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Stories we listen to

We become the story we listen to. Everyday we get stories from television , newspapers , magazines , politicians and acquaintances - these stories shape our perspectives. Some stories cause anxiety, fear, and worry. Sometimes, these stories lead people to magnify negativity by making it appear bigger than it really is. They keep focusing on what's gone wrong, what’s bad in people. On the other hand , some stories inspire us , illuminate our minds , show us what is possible – but they are often overshadowed by others. In this confusing world , it’s hard to know which story to believe. Perhaps, we can find the answer if we ask these questions: “Who were the storytellers , What story were they telling ?” and, “Were these stories told from the heart?”.

Portrait by Prachurya Baruah, a young artist from India.

Today I am going to tell you a moving story. It began in a Vietnamese orphanage in 1972. The Vietcong were attacking villagers sympathetic to the South Vietnamese and the U.S Military. An elderly villager found a six-month-old clutching her dead mother, still trying to nurse. He placed her in his straw hat and carried her as far as he could before handing her off to Sacred Heart Orphanage. One day, an American Air Force, Sargent James Mitchell, came by the orphanage to drop off clothes and supplies. The nuns in the orphanage put the little one in his arms – Mitchell instantly fell in love. He named the baby Kim and adopted her. Soon she was flown to the United States to start her new life in America. Kim spent much of her younger years on the family farm in Wisconsin. Later she joined the Naval Academy where she served the country for seventeen years. After leaving the military she stayed true to her commitment by serving veterans. This was also a tribute to her adopted father James who was struck by lightening and killed on their farm. She says her work is a way not only to give back to her country but to honor her father who struggled to fit in after retiring from the military.

The amazing journey of Kim, from a Vietnamese Orphanage to rural Wisconsin and then to the Naval Academy, inspired someone in faraway Texas. Her tale ignited his creativity – he took up his paintbrush; working with patriotic fervor , unwavering commitment and unrelenting passion, he created his own vibrant celebration through painting. Friends, don’t you want to know the story behind the story?

In the year 2019, Kim Mitchell was selected to participate in the Stand-To Veteran Leadership Program. The program initiated by President George W. Bush aimed at individuals serving our nation's veterans – to provide them a platform to broaden their skillsets, knowledge, and influence across the country. During the five month long program, the former president came to deliver lectures , interacted with the participants and discovered her story. After sitting with her and getting to know her, the President began painting. Though his mastery as a painter is well acknowledged , it is his humanity and empathy that sets him apart. He truly pierces into the soul of his subjects whose life stories pop off the page. Kim’s story became part of a book titled “Out of many , one” . The book is a collection of portraits of 43 individual immigrants whom the President met during his life. Each portrait is accompanied by a first-person account of the immigrant story. The book teems with deep and evocative meanings, feeling and imagery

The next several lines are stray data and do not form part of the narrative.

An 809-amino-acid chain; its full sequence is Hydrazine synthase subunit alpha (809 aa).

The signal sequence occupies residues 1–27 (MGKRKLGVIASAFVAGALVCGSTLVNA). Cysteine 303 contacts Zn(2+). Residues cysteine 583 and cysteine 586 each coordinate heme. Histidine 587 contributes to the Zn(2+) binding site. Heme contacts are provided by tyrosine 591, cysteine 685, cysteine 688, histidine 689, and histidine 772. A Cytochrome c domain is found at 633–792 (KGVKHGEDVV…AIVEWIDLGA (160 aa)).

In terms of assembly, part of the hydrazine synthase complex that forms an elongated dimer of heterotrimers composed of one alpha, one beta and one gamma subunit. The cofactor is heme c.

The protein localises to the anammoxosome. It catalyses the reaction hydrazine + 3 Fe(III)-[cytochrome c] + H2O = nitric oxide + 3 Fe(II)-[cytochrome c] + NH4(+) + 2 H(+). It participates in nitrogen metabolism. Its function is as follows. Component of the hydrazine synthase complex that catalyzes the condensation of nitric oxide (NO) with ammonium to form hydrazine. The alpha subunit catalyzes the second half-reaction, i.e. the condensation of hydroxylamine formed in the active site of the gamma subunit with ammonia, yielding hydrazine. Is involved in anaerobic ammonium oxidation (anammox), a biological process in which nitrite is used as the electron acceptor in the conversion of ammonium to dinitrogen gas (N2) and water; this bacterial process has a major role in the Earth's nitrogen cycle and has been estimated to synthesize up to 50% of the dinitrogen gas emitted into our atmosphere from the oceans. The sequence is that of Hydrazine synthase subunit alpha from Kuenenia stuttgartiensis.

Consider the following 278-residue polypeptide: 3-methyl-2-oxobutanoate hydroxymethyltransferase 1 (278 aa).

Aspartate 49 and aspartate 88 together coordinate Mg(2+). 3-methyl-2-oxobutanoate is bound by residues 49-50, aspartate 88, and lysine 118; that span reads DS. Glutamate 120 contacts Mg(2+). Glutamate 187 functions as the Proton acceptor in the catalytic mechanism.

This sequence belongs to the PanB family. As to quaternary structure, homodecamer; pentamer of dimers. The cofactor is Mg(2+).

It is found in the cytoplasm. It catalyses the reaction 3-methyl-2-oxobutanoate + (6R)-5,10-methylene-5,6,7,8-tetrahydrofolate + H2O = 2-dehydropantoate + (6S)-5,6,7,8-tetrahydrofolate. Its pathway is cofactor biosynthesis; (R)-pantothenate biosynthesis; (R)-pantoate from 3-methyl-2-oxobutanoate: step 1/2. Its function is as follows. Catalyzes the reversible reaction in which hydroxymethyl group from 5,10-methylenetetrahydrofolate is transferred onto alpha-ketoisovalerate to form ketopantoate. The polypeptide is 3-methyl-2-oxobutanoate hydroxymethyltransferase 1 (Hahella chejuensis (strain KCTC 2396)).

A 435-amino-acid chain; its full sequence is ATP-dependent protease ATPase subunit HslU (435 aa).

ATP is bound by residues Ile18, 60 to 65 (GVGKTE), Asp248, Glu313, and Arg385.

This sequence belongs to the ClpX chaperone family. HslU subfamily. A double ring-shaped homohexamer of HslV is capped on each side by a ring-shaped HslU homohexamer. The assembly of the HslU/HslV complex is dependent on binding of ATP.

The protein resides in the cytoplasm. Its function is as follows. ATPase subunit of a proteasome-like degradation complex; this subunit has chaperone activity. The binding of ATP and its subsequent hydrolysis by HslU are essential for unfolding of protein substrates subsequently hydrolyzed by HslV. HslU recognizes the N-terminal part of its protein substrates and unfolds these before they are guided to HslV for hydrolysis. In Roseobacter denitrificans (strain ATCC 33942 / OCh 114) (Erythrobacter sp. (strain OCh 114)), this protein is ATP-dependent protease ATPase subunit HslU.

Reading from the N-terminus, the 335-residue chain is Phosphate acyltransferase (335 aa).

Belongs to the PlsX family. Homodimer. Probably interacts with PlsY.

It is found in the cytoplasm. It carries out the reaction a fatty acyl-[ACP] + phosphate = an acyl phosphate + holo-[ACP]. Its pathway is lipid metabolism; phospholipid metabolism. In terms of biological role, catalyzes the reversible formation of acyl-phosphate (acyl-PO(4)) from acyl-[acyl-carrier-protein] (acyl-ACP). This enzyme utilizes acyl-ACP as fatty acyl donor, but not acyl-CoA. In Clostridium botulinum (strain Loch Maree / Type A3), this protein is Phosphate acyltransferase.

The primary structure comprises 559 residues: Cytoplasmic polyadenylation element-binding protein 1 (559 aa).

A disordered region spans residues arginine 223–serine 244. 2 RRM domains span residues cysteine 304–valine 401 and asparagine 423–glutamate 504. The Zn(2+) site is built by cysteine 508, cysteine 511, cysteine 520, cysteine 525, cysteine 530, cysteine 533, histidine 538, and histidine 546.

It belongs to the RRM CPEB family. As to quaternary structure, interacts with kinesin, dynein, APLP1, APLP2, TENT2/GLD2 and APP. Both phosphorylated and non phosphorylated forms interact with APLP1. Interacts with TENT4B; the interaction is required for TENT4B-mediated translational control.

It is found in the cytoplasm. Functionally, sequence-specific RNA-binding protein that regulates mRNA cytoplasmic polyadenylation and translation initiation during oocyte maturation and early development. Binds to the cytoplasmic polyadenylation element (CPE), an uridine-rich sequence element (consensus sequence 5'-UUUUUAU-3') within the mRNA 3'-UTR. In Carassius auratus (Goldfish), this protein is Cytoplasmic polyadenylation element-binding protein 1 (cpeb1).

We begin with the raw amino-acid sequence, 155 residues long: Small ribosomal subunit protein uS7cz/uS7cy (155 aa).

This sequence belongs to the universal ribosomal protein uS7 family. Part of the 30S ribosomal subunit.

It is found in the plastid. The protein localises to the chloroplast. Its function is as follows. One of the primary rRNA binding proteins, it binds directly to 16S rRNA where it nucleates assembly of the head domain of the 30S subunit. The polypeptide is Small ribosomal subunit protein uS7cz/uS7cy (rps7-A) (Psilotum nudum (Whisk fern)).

I attended the art exhibit, Out of Many One , at the George W. Bush Presidential Library and Museum here in Dallas. As I was going through each portrait and reading the accompanying story, I felt an inner calm. I imagined how with pencils and then with the touch of brushes those vivid portraits were brought to life. Creating a portrait takes a long time ; the painter needs to sit with the subject and get to know him or her. It must have required a lot of dedication for the former President to complete those 43 full colored portraits and then to publish their accompanying stories – I was amazed. The painting made me emotional , it made me see life with purpose and renewed hope. Friends, today I am honored to unveil a portrait of President George W. Bush. It is a painting created by my friend Hirak an young artist who resides in my hometown in India. Being an immigrant and a resident of Dallas where the president and the first lady live – it’s a moment of immense pride for me.

Friends, everywhere in the world, whether the United States or Russia, Israel or Palestine , India or Pakistan we are fed with two kinds of stories, stories from our heads and stories from our hearts. Today, my heart and my mind are at peace but when they are in conflict, my heart will always win out because I know a good heart is better than all the heads in the world. Friends follow your heart – if you are a poet , make your readers think , if you are a singer make your listeners feel , if you are an artist make your beholders see and if you are a Toastmaster inspire your audience to think, feel, and see the splendor of life. .


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